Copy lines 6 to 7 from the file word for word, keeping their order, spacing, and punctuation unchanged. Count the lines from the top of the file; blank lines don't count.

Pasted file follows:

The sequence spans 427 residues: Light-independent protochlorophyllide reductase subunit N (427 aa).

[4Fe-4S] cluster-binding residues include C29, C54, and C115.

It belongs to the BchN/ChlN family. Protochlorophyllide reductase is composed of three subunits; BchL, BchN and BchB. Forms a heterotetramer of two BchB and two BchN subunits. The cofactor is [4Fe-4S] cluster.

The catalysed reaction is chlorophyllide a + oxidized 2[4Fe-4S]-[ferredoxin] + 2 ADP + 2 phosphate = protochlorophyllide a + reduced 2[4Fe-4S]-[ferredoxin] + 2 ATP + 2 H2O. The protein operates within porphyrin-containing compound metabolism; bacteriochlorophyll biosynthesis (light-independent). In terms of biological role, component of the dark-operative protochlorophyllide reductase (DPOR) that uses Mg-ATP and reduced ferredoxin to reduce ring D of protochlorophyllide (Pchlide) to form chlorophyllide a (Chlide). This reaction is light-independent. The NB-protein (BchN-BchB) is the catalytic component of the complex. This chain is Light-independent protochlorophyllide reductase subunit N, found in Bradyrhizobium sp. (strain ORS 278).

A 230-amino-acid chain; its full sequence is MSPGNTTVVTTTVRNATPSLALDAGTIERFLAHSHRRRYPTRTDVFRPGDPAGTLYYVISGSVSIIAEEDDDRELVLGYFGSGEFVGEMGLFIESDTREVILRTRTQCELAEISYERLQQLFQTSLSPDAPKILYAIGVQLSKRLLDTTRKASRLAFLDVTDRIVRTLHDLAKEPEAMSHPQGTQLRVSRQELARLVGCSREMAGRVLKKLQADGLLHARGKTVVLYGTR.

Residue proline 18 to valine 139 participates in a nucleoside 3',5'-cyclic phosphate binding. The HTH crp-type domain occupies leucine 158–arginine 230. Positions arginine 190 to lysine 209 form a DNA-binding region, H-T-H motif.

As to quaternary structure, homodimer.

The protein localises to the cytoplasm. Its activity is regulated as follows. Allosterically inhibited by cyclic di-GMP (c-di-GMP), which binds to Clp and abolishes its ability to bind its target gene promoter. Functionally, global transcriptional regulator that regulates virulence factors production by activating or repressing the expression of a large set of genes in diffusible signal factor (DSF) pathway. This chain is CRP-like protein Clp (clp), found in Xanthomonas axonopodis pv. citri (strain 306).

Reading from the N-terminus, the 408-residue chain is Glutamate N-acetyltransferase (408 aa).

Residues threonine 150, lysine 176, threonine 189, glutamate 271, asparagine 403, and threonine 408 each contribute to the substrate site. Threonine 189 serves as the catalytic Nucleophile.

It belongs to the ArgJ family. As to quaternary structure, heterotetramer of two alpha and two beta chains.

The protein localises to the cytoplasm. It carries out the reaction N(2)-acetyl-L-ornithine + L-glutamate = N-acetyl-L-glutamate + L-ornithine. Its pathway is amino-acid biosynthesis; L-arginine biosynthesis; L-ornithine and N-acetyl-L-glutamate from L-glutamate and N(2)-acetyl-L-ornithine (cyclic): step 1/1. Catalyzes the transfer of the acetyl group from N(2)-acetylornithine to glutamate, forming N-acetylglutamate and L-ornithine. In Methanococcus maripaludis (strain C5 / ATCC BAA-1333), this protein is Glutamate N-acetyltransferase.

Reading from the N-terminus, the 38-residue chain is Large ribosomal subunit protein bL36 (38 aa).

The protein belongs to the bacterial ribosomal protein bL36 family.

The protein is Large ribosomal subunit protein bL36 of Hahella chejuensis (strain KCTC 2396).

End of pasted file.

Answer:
Residue proline 18 to valine 139 participates in a nucleoside 3',5'-cyclic phosphate binding. The HTH crp-type domain occupies leucine 158–arginine 230. Positions arginine 190 to lysine 209 form a DNA-binding region, H-T-H motif.

As to quaternary structure, homodimer.